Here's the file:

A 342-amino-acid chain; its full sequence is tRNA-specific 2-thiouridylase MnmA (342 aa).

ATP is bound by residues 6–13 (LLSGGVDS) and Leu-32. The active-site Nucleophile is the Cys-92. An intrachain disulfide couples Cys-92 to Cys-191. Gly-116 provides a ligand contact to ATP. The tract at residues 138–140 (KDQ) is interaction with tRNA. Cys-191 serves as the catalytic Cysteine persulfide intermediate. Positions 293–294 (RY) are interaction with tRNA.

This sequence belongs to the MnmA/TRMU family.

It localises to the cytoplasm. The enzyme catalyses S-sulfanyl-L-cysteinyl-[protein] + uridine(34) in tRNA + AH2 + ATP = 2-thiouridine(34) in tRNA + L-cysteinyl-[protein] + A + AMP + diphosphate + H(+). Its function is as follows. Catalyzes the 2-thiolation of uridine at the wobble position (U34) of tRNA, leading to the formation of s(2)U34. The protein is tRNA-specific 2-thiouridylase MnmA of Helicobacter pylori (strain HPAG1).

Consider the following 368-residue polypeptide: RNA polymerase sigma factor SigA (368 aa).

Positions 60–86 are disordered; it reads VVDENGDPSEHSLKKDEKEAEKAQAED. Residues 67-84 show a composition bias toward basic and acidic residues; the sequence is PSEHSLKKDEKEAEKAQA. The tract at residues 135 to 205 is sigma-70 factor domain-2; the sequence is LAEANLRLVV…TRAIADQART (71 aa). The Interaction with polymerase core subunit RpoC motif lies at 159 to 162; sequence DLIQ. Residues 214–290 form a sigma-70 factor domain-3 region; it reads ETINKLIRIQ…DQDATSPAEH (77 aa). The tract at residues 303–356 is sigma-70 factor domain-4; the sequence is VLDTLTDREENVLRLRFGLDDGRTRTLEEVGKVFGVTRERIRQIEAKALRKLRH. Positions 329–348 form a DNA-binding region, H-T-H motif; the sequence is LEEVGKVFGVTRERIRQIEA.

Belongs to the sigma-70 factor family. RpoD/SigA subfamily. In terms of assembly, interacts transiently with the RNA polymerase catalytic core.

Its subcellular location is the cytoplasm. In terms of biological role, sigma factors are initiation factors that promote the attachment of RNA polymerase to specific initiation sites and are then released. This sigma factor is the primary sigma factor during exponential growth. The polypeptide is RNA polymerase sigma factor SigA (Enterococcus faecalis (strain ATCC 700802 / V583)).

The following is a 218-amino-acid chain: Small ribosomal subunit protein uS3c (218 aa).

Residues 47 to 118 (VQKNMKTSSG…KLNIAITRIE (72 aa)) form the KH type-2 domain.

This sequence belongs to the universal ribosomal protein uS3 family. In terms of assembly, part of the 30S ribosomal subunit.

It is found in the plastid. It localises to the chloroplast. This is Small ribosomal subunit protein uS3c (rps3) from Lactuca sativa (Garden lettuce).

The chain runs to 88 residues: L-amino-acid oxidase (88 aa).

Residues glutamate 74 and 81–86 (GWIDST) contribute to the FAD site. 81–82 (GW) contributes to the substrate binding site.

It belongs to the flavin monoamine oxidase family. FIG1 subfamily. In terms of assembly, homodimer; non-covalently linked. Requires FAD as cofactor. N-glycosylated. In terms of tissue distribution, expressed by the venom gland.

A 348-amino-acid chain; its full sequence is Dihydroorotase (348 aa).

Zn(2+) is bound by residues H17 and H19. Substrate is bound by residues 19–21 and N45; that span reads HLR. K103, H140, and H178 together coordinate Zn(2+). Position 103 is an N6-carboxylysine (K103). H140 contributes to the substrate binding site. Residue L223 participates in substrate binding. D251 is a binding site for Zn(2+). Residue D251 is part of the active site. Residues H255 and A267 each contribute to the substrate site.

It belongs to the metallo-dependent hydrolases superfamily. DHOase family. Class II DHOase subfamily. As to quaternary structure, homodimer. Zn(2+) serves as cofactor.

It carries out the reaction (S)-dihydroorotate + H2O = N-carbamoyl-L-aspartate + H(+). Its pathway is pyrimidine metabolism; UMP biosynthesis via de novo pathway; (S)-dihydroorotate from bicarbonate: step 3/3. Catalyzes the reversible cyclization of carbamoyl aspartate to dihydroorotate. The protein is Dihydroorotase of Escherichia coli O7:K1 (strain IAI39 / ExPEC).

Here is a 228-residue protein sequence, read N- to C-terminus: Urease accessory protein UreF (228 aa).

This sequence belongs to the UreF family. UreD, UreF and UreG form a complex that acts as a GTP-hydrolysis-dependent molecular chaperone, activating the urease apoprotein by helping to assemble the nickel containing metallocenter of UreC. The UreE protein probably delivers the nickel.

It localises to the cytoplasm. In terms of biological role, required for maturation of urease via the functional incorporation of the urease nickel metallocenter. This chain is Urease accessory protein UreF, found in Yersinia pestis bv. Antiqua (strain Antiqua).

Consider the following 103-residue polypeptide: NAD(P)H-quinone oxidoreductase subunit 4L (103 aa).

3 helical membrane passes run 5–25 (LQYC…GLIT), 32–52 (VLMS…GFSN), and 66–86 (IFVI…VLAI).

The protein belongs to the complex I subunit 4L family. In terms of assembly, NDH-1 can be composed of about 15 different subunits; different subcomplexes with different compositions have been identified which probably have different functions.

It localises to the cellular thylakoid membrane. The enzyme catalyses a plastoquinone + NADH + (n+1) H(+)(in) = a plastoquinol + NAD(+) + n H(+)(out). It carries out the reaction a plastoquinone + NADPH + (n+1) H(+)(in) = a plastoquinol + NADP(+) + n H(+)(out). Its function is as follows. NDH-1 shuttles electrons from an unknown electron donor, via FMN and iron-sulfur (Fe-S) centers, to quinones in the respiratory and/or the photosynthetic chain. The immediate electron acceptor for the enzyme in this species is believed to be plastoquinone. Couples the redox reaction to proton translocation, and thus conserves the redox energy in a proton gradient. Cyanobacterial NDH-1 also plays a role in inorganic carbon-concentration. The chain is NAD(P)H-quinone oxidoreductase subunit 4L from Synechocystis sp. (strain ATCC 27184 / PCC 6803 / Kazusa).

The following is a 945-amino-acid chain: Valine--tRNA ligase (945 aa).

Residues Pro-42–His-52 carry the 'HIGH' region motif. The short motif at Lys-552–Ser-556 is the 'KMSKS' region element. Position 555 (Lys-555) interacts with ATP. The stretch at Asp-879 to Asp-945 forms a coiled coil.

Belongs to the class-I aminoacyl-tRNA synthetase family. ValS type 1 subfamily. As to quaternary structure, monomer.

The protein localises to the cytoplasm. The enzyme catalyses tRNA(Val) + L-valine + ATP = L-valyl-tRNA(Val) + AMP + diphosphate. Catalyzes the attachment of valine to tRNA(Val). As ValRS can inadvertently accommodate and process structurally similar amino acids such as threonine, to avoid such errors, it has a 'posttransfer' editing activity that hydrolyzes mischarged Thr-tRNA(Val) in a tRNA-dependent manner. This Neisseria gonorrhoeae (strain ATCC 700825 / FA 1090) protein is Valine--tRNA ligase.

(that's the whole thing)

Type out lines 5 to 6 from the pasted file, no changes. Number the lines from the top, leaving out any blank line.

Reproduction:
Consider the following 368-residue polypeptide: RNA polymerase sigma factor SigA (368 aa).

Positions 60–86 are disordered; it reads VVDENGDPSEHSLKKDEKEAEKAQAED. Residues 67-84 show a composition bias toward basic and acidic residues; the sequence is PSEHSLKKDEKEAEKAQA. The tract at residues 135 to 205 is sigma-70 factor domain-2; the sequence is LAEANLRLVV…TRAIADQART (71 aa). The Interaction with polymerase core subunit RpoC motif lies at 159 to 162; sequence DLIQ. Residues 214–290 form a sigma-70 factor domain-3 region; it reads ETINKLIRIQ…DQDATSPAEH (77 aa). The tract at residues 303–356 is sigma-70 factor domain-4; the sequence is VLDTLTDREENVLRLRFGLDDGRTRTLEEVGKVFGVTRERIRQIEAKALRKLRH. Positions 329–348 form a DNA-binding region, H-T-H motif; the sequence is LEEVGKVFGVTRERIRQIEA.